–Bush, Wes. Product-Led Growth: How to Build a Product That Sells Itself

Map out the specific set of actions that users need to take in order to convert. Also, known as the path to success. Then identify the steps that are absolutely essential for users to get value and the ones that could be omitted.

For example, this is how a typical onboarding path could look like:

  1. User visits a web page.
  2. User downloads a lead magnet.
  3. You send user a time-based email nurturing sequence that promotes your software.
  4. User clicks on one of the CTAs in the nurturing sequence.
  5. User goes to signup page.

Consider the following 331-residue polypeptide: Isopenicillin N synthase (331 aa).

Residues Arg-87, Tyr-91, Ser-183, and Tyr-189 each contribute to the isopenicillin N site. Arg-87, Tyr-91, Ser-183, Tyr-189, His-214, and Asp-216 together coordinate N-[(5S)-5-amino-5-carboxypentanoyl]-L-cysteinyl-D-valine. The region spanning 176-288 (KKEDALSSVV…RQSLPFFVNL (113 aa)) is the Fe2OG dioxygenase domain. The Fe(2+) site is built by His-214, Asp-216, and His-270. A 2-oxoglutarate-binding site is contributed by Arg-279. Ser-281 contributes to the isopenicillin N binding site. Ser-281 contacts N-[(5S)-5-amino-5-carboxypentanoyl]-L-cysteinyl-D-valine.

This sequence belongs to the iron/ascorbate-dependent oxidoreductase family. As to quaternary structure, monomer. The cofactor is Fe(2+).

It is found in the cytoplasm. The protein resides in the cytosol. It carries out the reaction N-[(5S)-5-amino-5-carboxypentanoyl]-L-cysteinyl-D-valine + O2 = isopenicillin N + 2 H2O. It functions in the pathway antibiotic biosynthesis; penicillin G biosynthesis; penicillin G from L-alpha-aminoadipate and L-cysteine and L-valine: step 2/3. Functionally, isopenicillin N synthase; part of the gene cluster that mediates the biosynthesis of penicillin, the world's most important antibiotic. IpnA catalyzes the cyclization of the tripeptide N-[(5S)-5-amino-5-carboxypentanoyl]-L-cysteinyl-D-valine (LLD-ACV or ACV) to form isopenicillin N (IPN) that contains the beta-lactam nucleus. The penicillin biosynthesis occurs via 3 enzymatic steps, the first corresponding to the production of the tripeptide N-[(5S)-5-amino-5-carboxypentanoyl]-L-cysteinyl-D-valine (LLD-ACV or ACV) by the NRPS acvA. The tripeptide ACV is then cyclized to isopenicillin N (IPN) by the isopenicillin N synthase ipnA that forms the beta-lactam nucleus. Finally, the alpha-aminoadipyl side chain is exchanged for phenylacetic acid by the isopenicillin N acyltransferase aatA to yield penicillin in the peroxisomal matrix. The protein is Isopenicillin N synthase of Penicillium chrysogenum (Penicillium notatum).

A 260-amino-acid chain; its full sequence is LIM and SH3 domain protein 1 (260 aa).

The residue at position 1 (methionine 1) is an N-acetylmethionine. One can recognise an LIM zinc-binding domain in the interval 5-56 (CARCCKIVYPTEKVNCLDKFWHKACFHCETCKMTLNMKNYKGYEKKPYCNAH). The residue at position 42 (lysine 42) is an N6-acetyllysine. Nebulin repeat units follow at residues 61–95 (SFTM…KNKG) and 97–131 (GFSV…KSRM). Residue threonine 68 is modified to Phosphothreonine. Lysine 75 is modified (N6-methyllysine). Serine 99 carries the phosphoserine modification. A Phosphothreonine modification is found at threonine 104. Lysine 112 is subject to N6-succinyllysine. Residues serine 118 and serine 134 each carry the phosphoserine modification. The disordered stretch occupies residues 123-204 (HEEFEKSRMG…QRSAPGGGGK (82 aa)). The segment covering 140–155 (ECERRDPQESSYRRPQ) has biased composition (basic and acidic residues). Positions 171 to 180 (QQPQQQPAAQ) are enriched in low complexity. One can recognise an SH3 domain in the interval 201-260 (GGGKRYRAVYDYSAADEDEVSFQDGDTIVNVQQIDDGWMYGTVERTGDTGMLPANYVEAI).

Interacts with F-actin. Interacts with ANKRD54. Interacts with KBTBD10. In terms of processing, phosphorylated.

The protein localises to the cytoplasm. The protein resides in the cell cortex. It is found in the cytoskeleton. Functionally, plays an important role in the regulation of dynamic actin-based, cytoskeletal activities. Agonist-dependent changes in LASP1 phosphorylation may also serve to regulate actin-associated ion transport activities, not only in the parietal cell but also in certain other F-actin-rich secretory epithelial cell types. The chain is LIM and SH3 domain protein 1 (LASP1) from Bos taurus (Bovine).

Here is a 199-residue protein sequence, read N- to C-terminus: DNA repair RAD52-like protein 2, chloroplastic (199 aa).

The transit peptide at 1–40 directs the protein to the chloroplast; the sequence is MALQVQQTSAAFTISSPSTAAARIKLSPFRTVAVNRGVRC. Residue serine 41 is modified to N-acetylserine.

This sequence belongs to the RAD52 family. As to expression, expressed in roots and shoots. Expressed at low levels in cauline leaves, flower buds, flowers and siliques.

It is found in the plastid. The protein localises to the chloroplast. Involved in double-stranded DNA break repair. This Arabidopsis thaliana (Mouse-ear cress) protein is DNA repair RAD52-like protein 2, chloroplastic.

6. User fills in 10 different signup fields
  7. You send a confirmation email to user
  8. User clicks on confirmation email.
  9. You ask user 5 more questions in order to complete the account setup.
  10. User sends a request.
  11. User invites team members, and so on. You get the idea.

There are some steps that we could easily remove from this process or at least facilitate them. For example, instead of asking the user to confirm their email before they enter the site, you could take out that step or at least postpone it until the user has experienced some value after sending their first request.

Let’s take Veremark — a reference check platform for more effective hiring. In Veremark’s case, sending the first Reference check request is the most essential moment of the onboarding journey — the biggest value moment. It’s absolutely necessary that every Veremark user reaches this point. Therefore we could send different triggered emails to nudge people to send a request.